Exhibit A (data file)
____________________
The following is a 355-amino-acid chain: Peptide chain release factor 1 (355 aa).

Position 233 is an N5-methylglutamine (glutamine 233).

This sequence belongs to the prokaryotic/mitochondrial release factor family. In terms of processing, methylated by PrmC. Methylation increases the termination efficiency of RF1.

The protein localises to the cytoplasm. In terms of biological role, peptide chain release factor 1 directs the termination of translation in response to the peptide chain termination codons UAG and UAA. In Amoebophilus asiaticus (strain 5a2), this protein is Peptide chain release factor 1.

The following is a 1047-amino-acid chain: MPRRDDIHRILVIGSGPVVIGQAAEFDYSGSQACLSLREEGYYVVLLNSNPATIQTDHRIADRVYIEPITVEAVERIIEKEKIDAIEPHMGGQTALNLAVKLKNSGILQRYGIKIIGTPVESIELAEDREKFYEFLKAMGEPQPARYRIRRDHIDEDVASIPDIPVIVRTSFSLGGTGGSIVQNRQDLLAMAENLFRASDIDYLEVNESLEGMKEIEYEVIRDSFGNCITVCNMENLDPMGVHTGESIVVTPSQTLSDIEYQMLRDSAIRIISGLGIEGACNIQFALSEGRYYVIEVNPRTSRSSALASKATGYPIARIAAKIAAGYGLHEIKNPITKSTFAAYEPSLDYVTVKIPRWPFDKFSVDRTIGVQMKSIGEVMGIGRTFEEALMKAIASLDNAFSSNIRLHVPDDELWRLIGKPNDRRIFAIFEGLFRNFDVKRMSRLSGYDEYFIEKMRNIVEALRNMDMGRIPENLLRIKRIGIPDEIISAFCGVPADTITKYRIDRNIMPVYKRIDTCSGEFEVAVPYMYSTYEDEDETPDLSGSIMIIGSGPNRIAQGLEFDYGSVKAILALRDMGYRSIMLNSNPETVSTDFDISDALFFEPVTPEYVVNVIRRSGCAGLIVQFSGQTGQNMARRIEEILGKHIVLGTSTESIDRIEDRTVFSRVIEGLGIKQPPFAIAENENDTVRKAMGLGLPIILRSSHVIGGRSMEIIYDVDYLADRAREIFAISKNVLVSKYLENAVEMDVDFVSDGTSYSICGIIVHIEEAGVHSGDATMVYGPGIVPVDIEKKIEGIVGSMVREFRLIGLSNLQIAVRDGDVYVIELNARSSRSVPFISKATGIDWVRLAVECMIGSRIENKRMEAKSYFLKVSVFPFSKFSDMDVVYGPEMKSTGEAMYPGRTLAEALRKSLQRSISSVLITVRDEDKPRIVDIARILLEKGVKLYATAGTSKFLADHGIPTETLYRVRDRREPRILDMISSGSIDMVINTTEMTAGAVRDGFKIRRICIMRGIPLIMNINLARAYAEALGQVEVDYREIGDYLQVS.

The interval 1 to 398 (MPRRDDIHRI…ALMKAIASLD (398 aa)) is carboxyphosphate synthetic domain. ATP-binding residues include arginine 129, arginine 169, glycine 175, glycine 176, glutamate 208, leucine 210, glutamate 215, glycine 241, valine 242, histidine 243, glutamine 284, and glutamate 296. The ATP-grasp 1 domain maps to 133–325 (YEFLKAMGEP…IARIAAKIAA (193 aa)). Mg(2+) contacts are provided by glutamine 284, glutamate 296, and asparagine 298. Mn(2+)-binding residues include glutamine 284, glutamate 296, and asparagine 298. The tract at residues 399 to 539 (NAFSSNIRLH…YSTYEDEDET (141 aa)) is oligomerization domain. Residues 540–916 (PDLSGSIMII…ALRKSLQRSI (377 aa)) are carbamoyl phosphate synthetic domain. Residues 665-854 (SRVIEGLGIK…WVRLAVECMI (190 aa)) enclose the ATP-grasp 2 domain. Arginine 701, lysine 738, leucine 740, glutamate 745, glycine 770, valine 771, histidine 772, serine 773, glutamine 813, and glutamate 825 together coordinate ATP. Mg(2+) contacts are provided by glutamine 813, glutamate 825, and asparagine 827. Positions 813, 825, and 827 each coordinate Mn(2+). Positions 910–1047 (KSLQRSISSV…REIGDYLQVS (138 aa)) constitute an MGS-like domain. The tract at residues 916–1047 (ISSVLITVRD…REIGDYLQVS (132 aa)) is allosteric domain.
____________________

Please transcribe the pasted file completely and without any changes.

The following is a 355-amino-acid chain: Peptide chain release factor 1 (355 aa).

Position 233 is an N5-methylglutamine (glutamine 233).

This sequence belongs to the prokaryotic/mitochondrial release factor family. In terms of processing, methylated by PrmC. Methylation increases the termination efficiency of RF1.

The protein localises to the cytoplasm. In terms of biological role, peptide chain release factor 1 directs the termination of translation in response to the peptide chain termination codons UAG and UAA. In Amoebophilus asiaticus (strain 5a2), this protein is Peptide chain release factor 1.

The following is a 1047-amino-acid chain: MPRRDDIHRILVIGSGPVVIGQAAEFDYSGSQACLSLREEGYYVVLLNSNPATIQTDHRIADRVYIEPITVEAVERIIEKEKIDAIEPHMGGQTALNLAVKLKNSGILQRYGIKIIGTPVESIELAEDREKFYEFLKAMGEPQPARYRIRRDHIDEDVASIPDIPVIVRTSFSLGGTGGSIVQNRQDLLAMAENLFRASDIDYLEVNESLEGMKEIEYEVIRDSFGNCITVCNMENLDPMGVHTGESIVVTPSQTLSDIEYQMLRDSAIRIISGLGIEGACNIQFALSEGRYYVIEVNPRTSRSSALASKATGYPIARIAAKIAAGYGLHEIKNPITKSTFAAYEPSLDYVTVKIPRWPFDKFSVDRTIGVQMKSIGEVMGIGRTFEEALMKAIASLDNAFSSNIRLHVPDDELWRLIGKPNDRRIFAIFEGLFRNFDVKRMSRLSGYDEYFIEKMRNIVEALRNMDMGRIPENLLRIKRIGIPDEIISAFCGVPADTITKYRIDRNIMPVYKRIDTCSGEFEVAVPYMYSTYEDEDETPDLSGSIMIIGSGPNRIAQGLEFDYGSVKAILALRDMGYRSIMLNSNPETVSTDFDISDALFFEPVTPEYVVNVIRRSGCAGLIVQFSGQTGQNMARRIEEILGKHIVLGTSTESIDRIEDRTVFSRVIEGLGIKQPPFAIAENENDTVRKAMGLGLPIILRSSHVIGGRSMEIIYDVDYLADRAREIFAISKNVLVSKYLENAVEMDVDFVSDGTSYSICGIIVHIEEAGVHSGDATMVYGPGIVPVDIEKKIEGIVGSMVREFRLIGLSNLQIAVRDGDVYVIELNARSSRSVPFISKATGIDWVRLAVECMIGSRIENKRMEAKSYFLKVSVFPFSKFSDMDVVYGPEMKSTGEAMYPGRTLAEALRKSLQRSISSVLITVRDEDKPRIVDIARILLEKGVKLYATAGTSKFLADHGIPTETLYRVRDRREPRILDMISSGSIDMVINTTEMTAGAVRDGFKIRRICIMRGIPLIMNINLARAYAEALGQVEVDYREIGDYLQVS.

The interval 1 to 398 (MPRRDDIHRI…ALMKAIASLD (398 aa)) is carboxyphosphate synthetic domain. ATP-binding residues include arginine 129, arginine 169, glycine 175, glycine 176, glutamate 208, leucine 210, glutamate 215, glycine 241, valine 242, histidine 243, glutamine 284, and glutamate 296. The ATP-grasp 1 domain maps to 133–325 (YEFLKAMGEP…IARIAAKIAA (193 aa)). Mg(2+) contacts are provided by glutamine 284, glutamate 296, and asparagine 298. Mn(2+)-binding residues include glutamine 284, glutamate 296, and asparagine 298. The tract at residues 399 to 539 (NAFSSNIRLH…YSTYEDEDET (141 aa)) is oligomerization domain. Residues 540–916 (PDLSGSIMII…ALRKSLQRSI (377 aa)) are carbamoyl phosphate synthetic domain. Residues 665-854 (SRVIEGLGIK…WVRLAVECMI (190 aa)) enclose the ATP-grasp 2 domain. Arginine 701, lysine 738, leucine 740, glutamate 745, glycine 770, valine 771, histidine 772, serine 773, glutamine 813, and glutamate 825 together coordinate ATP. Mg(2+) contacts are provided by glutamine 813, glutamate 825, and asparagine 827. Positions 813, 825, and 827 each coordinate Mn(2+). Positions 910–1047 (KSLQRSISSV…REIGDYLQVS (138 aa)) constitute an MGS-like domain. The tract at residues 916–1047 (ISSVLITVRD…REIGDYLQVS (132 aa)) is allosteric domain.